Dallas, TX—Heavy menstrual bleeding from fibroid tumors was successfully reduced with a new oral gonadotropin-releasing hormone receptor antagonist.

Benign fibroids are the most common gynecologic tumors in the United States and disproportionately affect African-Americans, according to results of an international clinical trial published in the journal Obstetrics & Gynecology.

University of Texas Southwestern–led researchers point out that, in the five-country study, elagolix reduced bleeding in more than 90% percent of premenopausal women who had heavy menstrual bleeding associated with uterine leiomyomas that often appear during childbearing years.

Lead author Bruce Carr, MD, professor of Obstetrics and Gynecology at UT Southwestern Medical Center, suggested that a nonsurgical option should be well-received for a condition for which surgery has been the best option for some patients, resulting in hysterectomy or myomectomy.

“There are no orally approved drugs to decrease bleeding and prevent anemia in women with these tumors,” explained Carr. “Now, there is a medical option for this devastating disease that affects up to 75 percent of women.”

The study notes that prescribing hormone therapy together with the new drug prevented estrogen-deficiency induced side effects, such as hot flashes and bone loss.

About 80% percent of African-American women and approximately 70% of white women will have uterine fibroids by age 50 years, although the tumors cause symptoms in only about a quarter to half of women who have them, according to background information in the article.

The double-blind, randomized, placebo-controlled, parallel-group study, conducted from April 8, 2013, to December 8, 2015, and enrolling 571 women, evaluated efficacy and safety of elagolix in cohorts 1 (300 mg twice daily) and 2 (600 mg daily) with four arms per cohort: placebo, elagolixalone, elagolix with 0.5 mg estradiol/0.1 norethindrone acetate, and elagolix with 1.0 mg estradiol/0.5 mg norethindrone acetate.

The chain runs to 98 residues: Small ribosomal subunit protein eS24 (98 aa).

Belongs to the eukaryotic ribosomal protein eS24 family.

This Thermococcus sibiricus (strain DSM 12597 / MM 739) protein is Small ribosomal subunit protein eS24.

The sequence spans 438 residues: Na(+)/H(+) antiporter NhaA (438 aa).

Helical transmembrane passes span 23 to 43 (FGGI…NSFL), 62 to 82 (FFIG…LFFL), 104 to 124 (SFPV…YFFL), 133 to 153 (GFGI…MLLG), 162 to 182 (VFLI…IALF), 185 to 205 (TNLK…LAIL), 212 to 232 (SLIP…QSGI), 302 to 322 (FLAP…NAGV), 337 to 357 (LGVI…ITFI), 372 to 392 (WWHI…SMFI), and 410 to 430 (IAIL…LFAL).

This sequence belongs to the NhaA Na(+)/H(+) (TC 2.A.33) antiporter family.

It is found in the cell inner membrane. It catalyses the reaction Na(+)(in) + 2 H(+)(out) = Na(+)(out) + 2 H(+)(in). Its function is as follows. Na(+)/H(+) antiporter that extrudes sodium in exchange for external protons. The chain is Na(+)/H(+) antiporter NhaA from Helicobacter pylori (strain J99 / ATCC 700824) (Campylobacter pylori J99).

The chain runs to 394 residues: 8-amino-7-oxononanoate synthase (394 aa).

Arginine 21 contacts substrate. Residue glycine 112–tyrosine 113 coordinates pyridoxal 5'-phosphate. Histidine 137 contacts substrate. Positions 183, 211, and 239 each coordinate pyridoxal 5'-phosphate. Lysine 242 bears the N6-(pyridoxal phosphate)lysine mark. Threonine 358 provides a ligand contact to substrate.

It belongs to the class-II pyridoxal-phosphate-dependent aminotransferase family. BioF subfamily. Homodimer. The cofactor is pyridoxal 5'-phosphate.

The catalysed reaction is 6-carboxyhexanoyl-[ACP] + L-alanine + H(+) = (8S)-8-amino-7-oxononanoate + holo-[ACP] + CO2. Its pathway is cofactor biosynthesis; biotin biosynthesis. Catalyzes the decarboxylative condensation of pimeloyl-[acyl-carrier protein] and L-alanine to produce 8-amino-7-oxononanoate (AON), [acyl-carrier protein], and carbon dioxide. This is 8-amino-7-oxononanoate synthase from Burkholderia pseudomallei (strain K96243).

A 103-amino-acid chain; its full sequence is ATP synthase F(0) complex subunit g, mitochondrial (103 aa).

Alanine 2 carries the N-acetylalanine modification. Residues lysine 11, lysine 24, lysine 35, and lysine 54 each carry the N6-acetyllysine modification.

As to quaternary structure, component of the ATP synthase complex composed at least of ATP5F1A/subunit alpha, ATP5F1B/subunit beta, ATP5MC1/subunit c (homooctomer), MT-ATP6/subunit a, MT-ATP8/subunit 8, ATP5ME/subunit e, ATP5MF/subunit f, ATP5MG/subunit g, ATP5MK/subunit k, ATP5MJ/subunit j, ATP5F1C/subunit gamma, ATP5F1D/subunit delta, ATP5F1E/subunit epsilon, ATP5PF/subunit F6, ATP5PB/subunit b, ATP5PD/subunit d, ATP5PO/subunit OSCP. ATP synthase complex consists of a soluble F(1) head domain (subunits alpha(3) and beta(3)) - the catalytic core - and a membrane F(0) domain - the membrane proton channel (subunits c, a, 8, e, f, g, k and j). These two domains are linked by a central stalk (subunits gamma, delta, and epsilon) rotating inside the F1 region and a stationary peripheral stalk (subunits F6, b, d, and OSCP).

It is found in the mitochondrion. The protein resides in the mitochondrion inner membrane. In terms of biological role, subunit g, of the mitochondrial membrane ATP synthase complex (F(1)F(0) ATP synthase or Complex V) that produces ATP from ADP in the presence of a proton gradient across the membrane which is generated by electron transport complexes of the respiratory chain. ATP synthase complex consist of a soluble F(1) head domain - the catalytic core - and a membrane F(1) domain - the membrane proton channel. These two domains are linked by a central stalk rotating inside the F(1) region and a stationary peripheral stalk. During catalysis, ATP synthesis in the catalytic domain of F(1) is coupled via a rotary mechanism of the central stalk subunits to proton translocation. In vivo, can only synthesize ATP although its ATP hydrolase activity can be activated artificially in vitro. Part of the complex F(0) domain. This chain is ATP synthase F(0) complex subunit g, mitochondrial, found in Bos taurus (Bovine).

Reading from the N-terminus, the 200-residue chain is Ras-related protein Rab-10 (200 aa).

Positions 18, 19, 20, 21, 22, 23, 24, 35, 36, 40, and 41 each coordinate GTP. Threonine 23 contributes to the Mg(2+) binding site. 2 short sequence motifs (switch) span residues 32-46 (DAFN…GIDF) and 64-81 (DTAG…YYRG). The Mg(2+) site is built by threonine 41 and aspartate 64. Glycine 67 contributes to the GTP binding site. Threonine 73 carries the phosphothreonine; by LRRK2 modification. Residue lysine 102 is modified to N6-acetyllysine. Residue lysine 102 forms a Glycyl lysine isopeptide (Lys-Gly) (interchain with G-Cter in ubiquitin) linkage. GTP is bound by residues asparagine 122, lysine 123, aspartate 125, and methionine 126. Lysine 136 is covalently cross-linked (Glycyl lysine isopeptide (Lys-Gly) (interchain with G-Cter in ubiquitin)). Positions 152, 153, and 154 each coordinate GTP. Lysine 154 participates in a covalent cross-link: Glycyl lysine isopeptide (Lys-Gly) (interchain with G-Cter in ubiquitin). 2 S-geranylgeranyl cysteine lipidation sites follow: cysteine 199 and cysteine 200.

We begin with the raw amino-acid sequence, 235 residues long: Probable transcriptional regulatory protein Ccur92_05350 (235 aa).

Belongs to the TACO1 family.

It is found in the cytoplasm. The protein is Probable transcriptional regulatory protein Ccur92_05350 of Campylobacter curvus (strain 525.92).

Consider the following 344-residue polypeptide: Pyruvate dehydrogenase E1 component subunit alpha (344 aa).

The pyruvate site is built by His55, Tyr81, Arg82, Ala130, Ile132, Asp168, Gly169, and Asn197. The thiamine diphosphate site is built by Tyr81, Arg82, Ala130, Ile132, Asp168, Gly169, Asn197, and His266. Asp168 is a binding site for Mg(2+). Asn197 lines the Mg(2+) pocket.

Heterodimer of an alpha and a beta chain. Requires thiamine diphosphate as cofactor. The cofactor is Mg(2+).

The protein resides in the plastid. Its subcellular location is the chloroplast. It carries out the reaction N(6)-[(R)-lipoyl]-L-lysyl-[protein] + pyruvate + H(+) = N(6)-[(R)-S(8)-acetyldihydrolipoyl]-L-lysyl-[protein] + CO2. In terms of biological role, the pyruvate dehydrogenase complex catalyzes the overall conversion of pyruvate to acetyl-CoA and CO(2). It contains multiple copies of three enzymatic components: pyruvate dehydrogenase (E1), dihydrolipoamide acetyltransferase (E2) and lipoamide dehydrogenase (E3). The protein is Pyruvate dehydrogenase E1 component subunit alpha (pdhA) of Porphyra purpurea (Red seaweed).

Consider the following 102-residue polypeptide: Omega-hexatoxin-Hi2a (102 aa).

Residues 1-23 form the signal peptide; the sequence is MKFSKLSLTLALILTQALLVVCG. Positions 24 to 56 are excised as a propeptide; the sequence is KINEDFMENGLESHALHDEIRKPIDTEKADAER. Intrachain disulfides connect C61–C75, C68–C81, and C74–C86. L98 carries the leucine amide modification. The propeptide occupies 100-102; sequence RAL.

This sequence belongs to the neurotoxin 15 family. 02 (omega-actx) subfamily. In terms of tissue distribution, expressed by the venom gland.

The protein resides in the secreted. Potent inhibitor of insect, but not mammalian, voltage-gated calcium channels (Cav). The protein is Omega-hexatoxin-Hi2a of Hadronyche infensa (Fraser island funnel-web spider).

The primary end point was defined as the percentage of women, mean age 43 years and 70% African-American, who had less than 80 mL menstrual blood loss and 50% or greater reduction in menstrual blood loss from baseline to the last 28 days of treatment. Assessed for safety were issues such as changes in bone mineral density.

Results from 86 sites in the United States and other countries indicate that primary end point responder rates in cohort 1 (cohort 2) were:
• 92% (90%) for elagolix alone
• 85% (73%) for elagolix with 0.5 mg estradiol/0.1 mg norethindrone acetate
• 79% (82%) for elagolix with 1.0 mg estradiol/0.5 mg norethindrone acetate
• 27% (32%) for placebo (all P <.001 vs placebo) 

On the downside, researchers report that elagolix groups had significant decreases compared with placebo in lumbar-spine bone mineral density, which was attenuated by adding 1.0 mg estradiol/0.5 mg norethindrone acetate.

“Elagolix with and without add-back significantly reduced menstrual blood loss in women with uterine leiomyomas,” study authors conclude. “Add-back therapy reduced hypoestrogenic effects on bone mineral density.”

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